Melburnians are big fans of pop-up cafés, bars and shops, but it’s not every day that a structure designed by a world-famous architect appears in the gardens opposite Arts Centre Melbourne.
Today, the fourth annual architect-designed MPavilion has been unveiled at Queen Victoria Gardens, where it will live for four months as a public space, playing host to a series of talks, events, gigs and screenings. The real drawcard of this year’s MPavilion is that it’s your chance to see work by two of the world’s most revered architects: Rem Koolhaas of international firm OMA, and the company’s managing partner David Gianotten. This is the first-ever Australian commission that the pair have ever taken on.
The space is a 19 x 19-metre aluminium structure inspired by ancient amphitheatres, which were meeting places for the community and performance venues.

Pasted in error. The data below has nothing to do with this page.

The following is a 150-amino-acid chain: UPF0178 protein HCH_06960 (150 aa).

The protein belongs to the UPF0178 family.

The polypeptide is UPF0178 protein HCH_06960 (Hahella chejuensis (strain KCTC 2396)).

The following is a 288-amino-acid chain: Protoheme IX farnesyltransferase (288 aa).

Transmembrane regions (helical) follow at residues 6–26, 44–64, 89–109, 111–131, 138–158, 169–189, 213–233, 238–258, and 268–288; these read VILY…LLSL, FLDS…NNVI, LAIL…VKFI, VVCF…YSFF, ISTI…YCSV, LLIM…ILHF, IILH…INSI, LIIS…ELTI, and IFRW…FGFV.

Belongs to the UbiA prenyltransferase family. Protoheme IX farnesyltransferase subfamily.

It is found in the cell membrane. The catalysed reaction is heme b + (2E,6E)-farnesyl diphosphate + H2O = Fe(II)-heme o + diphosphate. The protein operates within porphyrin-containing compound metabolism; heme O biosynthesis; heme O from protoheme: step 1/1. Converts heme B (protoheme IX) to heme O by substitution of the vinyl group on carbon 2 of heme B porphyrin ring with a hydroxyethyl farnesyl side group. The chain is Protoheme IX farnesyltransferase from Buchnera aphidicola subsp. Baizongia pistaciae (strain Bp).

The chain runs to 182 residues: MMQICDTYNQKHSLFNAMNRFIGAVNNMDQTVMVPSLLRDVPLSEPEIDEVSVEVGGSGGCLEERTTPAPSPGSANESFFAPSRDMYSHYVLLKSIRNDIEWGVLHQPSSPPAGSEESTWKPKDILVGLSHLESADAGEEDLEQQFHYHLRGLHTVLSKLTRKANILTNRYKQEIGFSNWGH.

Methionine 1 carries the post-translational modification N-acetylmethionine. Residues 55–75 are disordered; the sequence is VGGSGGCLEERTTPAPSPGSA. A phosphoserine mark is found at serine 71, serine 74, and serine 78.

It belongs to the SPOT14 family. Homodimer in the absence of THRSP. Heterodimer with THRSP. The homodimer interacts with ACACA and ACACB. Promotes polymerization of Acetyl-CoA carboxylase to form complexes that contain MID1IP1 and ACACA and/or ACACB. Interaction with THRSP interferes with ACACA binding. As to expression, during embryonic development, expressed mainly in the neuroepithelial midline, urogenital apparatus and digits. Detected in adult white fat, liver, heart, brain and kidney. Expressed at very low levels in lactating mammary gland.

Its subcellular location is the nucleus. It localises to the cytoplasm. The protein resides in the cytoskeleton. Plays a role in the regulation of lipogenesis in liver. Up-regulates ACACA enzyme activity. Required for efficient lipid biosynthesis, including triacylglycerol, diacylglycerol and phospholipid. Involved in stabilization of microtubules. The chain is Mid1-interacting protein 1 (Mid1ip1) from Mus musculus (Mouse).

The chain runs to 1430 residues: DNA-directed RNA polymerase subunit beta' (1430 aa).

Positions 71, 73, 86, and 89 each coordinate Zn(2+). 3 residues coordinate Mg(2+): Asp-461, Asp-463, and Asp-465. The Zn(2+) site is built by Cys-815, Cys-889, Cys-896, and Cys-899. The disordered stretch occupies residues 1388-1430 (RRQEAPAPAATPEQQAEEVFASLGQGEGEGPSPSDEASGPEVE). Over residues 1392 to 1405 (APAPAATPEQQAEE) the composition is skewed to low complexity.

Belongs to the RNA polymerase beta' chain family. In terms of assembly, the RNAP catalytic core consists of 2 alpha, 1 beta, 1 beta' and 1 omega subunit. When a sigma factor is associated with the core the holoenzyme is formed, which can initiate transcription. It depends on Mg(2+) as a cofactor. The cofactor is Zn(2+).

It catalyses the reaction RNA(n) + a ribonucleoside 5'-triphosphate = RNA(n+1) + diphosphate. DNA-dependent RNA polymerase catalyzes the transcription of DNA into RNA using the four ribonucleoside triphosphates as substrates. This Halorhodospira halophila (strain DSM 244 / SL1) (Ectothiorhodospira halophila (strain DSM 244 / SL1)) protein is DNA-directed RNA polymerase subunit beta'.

The pavilion – which also houses two tiered grandstands – can be configured in many different ways to accommodate all kinds of events. The gridded roof is embedded with adjustable coloured lighting, and the sides are flanked by hills of native plants.
Speaking at the launch today, Koolhaas said that he and Gianotten “consider this pavilion as a tool for you to discuss the future of this city”. For the next four months, MPavilion will buzz with conversation. First up will be a talk on Wednesday October 3 at 7pm from Koolhaas and Gianotten themselves. Free meditation sessions will run every Wednesday morning, and every day will begin with a recorded Indigenous storytelling experience by Boon Warring elder N’arweet Carolyn Briggs. As twilight settles over the city, the space will come alight with a sound and light activation. For architecture enthusiasts, there’s also a large program of free talks. And, because this is Melbourne, there'll be a pop-up café serving coffee by local roasters, curated by local coffee subscription service Three Thousand Thieves.
For the full list of events, visit the MPavilion website.
Last year, 90,000 people flocked to MPavilion 2016 – a bamboo structure which now lives at the Melbourne Zoo. The Naomi Milgrom Foundation (who commissioned this work) hopes that this year, attendance will rise to over 100,000.